Others: CHIVALRY IS DEAD (“Lament about modern men,” 8 Down), COVERED IN DUST (“Like the contents of many attics,” 38 Down), CONSIDER IT DONE (“‘Right away, boss’,” 71 Down), CRISIS IN DARFUR (“Major humanitarian concern of the 2000s,” 32 Down) and the aforementioned CANON IN D by Pachelbel.

The Times ran a similar puzzle last year titled “Capital Ls,” which also used words entered at right angles. My only quibble with today’s is that some of the L answers didn’t dead-end: CHRISTMAS IN DIXIE ended with a black square, but COVERED IN DUST actually reads COVERED IN DUSTRIES before you hit a black square; same with CANON IN D BID.

What did you think?

For Fun Dept.: There was a lot of great fill in this puzzle, which makes up for the relative lack of theme entries. Among my favorites are YES, INDEED! (“‘Of course!’,” 56 Down), PADDED BRA (“Drag staple,” 100 Across), I HAD A HUNCH (“‘That’s what my Spidey sense told me’,” 3 Down), OFF BALANCE (“Bad way to be caught,” 77 Down), SALT MINING (“Enterprise for Morton,” 74 Down), YEARLY PHYSICAL (“Routine checkup,” 51 Across), FILM INDUSTRIES (“Hollywood and Bollywood, e.g.,” 86 Across) and I’VE MADE A DECISION (“Statement after long deliberation,” 67 Across).

Say What? Dept.: PICARO (“Rogue,” 100 Down) and ESTIVATE (“Stay inactive over the summer,” 58 Across) were both new words to me.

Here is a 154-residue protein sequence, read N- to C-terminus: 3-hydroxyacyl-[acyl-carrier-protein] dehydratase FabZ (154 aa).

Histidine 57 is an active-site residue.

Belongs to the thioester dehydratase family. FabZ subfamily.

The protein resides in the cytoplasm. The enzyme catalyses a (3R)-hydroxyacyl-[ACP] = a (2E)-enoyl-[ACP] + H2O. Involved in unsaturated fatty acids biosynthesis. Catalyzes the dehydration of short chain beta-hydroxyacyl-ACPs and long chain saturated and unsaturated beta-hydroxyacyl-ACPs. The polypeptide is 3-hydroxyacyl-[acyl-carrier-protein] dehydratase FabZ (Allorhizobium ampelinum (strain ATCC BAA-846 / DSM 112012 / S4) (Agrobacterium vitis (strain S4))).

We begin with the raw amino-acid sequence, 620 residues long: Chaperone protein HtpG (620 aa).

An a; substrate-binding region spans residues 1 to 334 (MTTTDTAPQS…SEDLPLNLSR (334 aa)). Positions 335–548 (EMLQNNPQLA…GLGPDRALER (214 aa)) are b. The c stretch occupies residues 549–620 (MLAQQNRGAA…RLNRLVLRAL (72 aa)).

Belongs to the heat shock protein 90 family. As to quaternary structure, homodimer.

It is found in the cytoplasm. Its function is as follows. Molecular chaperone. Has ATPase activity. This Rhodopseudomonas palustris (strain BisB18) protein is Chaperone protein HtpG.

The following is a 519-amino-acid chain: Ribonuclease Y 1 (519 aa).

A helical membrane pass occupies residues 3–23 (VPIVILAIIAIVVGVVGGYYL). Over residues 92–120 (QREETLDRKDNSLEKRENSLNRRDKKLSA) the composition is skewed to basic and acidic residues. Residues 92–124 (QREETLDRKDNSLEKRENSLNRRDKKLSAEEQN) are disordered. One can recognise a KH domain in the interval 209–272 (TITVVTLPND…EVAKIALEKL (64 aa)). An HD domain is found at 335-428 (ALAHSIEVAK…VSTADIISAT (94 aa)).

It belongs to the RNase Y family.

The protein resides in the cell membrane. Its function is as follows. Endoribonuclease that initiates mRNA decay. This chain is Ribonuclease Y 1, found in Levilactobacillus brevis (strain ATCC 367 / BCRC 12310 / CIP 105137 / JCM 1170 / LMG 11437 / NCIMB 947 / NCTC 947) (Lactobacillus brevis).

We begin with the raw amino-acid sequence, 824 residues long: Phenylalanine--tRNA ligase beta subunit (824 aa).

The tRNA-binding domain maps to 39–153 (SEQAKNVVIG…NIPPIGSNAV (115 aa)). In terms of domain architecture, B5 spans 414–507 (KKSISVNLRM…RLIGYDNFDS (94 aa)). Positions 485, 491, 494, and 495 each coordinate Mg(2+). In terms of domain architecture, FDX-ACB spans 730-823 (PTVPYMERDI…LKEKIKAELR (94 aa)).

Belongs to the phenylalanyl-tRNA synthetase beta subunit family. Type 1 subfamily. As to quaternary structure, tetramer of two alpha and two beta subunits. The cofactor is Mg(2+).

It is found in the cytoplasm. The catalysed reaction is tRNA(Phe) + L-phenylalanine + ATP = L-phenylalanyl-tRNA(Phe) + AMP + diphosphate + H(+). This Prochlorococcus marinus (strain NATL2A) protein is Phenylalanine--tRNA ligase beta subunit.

Who Knew? Dept.: “Material in the hats of Buckingham Palace guards” is BEAR FUR (89 Across). And I have never heard of a species called SPIKED ACES, which apparently are “Ray-finned fishes of the Southwest U.S.” (17 Down). When I tried to Google for a photo or even a written definition, all I came up with were references to this puzzle. Anyone else? (UPDATE: Kind readers have informed me the fishes are SPIKE DACES. See comments below.)

Blast From The Past Dept.: “It’s Tricky” by Run-DMC was one of the anthems of the 1980s. I looked up the video out of a sense of nostalgia and found it co-stars Penn and Teller! Awesome.

 

Need some solving tips and tricks? I’ve posted some here. Feel free to ask questions or leave comments below. You can also visit my Facebook page, or tweet me @crosswordkathy. And here’s a little more about me.

Enrich

New York Times crossword puzzle June 15 / Constructed by Tony Orbach

Boy, dads sure got the shaft considering the royal crossword treatment moms got on Mother’s Day. But they really shouldn’t complain, considering this was a pretty easy puzzle to solve. Happy Father’s Day!

The theme – like the one a couple of weeks ago – is a literal interpretation of the title. In the previous grid titled “Aladdin,” the letters AL were added to common phrases (AL-ADD-IN); today, constructor Tony Orbach tried to “Enrich” phrases by adding EN.

So a “Naval officer who’s an expert in astrology?” is an ENSIGN OF THE ZODIAC (99 Across). And a “Religious ceremony for two Hollywood brothers?” is a COEN ORDINATION (111 Across), for siblings Joel and Ethan Coen (of “Fargo” fame, among many others).

Others: “Episode title for a cooking show featuring chicken recipes?” is PREPARATION HEN (23 Across). “Goal for a comic working the Strip?” is LEAVENING LAS VEGAS (32 Across). “Informal advice to an overeager picker?” is LET ‘ER RIPEN (47 Across). “Request to represent a Minnesota senator’s side of a debate?” is CAN I BE FRANKEN (67 Across)? And “Tarzan’s response when asked if the noodles are cooked?” is RAMEN TOUGH (82 Across), a somewhat obscure reference to a Dodge truck slogan.

Along Those Lines Dept.: The puzzle also contained ENRAGE (“Incense,” 17 Down) and EN-DASH, the typographical term for “-” (90 Down).

To The Point Dept.: “Bit of needlework?” is TAT (43 Across), while “Do some needlework” is SEW (45 Down). And a “Writing tip” is a PEN NIB (65 Across).